Installation is pretty simple and can be a one-person job - as a mechanic I make a very fine astronaut, so if I can do it...! The only possibly tricky part is that the weight needs to be taken off the rear wheel to allow the two (new) bolts to be correctly aligned. On earlier Roadster installations I simply put a length of 2" x 4" timber beneath the tyre and wedged it up that way while the bike was on its centre-stand. On the recent R9T install I used a small screw-jack from my wife's car to lift the bike, which is also supported in a rear-wheel paddock stand as there's no centre-stand. The only 'special' tools you need for this job are Torx driver heads to remove the two OE bolts - T50 and T45. The replacement bolts included are conventional Allen/ hex-head keys.

Recent versions of the PUIG hugger come in different finishes, and the one-piece bracket or support arms can be obtained in matching semi-gloss black or silver, depending on the bike. Mine came with the black support arms, but I sprayed them light silver to match adjacent parts of the bike so as to 'lift' visually that rather dark and sombre under-seat area.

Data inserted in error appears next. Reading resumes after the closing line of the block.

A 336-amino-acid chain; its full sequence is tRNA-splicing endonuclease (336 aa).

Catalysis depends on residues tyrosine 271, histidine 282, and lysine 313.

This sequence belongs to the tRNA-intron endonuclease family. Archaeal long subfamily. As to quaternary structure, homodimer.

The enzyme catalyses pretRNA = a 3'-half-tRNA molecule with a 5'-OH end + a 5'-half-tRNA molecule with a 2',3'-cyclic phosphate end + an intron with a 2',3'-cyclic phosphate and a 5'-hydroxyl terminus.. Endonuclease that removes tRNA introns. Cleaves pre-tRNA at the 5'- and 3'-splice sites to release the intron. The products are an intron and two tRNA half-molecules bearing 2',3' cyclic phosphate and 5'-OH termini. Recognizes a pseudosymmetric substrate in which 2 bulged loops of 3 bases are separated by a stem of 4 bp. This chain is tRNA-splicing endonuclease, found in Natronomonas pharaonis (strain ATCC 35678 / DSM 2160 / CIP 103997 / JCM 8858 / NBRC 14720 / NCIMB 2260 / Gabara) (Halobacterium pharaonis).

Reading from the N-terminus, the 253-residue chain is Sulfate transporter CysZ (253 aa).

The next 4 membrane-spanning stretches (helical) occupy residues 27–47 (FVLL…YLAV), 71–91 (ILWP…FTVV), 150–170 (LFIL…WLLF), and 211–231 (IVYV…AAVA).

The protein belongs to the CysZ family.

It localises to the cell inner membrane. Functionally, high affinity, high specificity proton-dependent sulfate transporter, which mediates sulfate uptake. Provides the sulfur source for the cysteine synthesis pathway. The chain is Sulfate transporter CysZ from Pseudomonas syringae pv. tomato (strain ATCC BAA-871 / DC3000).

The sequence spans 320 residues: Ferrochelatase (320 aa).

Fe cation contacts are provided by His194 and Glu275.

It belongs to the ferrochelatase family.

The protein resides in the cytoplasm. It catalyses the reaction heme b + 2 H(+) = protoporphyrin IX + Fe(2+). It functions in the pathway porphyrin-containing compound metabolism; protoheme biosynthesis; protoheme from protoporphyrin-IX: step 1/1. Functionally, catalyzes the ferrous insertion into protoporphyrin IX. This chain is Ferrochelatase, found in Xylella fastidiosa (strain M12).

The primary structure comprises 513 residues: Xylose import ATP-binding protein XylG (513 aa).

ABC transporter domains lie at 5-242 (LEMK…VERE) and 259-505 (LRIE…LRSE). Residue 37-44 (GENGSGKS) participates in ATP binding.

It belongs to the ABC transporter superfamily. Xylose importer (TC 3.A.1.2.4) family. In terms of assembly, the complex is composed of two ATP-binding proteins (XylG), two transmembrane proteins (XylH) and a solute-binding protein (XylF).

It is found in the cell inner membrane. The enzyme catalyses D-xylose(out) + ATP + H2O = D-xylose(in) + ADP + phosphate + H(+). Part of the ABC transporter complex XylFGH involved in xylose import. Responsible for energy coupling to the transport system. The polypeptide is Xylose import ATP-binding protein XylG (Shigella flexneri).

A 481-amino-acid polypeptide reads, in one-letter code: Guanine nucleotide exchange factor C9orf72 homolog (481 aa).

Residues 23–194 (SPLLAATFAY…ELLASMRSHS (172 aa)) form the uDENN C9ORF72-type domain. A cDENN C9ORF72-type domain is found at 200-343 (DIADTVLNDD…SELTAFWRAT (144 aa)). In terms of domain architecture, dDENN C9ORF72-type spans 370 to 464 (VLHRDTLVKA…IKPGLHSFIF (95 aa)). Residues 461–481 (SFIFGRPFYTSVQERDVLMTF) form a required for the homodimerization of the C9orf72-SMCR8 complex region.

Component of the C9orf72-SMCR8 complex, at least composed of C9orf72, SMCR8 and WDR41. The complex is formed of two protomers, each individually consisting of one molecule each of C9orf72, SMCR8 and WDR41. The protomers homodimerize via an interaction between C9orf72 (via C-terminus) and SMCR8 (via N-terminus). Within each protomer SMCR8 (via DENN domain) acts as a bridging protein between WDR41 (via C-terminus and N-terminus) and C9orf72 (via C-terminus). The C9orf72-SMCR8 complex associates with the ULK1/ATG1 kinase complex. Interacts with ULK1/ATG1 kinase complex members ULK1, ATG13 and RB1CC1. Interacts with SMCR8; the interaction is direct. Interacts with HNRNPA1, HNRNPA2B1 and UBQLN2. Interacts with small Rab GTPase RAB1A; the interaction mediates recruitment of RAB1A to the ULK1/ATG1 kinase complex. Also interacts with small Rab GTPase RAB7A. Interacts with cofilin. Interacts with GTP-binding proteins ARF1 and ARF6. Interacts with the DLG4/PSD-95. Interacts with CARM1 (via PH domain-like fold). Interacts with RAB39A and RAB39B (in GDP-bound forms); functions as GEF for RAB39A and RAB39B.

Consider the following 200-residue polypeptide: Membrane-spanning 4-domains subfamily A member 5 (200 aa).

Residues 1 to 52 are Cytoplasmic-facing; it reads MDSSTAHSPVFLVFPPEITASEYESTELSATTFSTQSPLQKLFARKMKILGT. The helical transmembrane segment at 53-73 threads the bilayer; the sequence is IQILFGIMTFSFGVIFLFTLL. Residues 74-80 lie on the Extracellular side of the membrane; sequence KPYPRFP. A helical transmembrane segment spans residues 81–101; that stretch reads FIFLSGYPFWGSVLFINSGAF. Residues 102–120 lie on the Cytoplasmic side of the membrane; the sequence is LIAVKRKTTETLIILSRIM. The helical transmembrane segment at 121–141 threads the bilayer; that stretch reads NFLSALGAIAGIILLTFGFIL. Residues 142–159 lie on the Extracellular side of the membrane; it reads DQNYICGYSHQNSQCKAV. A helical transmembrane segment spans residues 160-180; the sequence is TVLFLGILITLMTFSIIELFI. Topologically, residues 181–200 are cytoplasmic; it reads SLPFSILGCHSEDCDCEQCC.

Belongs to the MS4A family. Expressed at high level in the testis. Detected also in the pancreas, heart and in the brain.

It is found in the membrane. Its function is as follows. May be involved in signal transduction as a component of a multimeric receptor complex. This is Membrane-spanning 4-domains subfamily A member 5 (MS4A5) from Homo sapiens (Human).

The R9T has rather minimalist lines and styling, so I wasn't keen to add anything that might detract from that design feature, but I don't think the hugger in any way intrudes.

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Discussion Starter #31
Lawrence, thanks so much for the pics and the installation lowdown...that looks sharp and pretty effective, and the install doesn’t sounds too onerous.
 

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Discussion Starter #33
Just ordered a Mudsling. And I thought I was done ordering stuff.
I looked a little bit closer at the Mudslinger this morning and viewed the install directions…my decision to go with the Hugger option was affirmed for me when I saw that you have to use zip ties to secure the Mudslinger to the frame. That’d bug me each time I’d see it.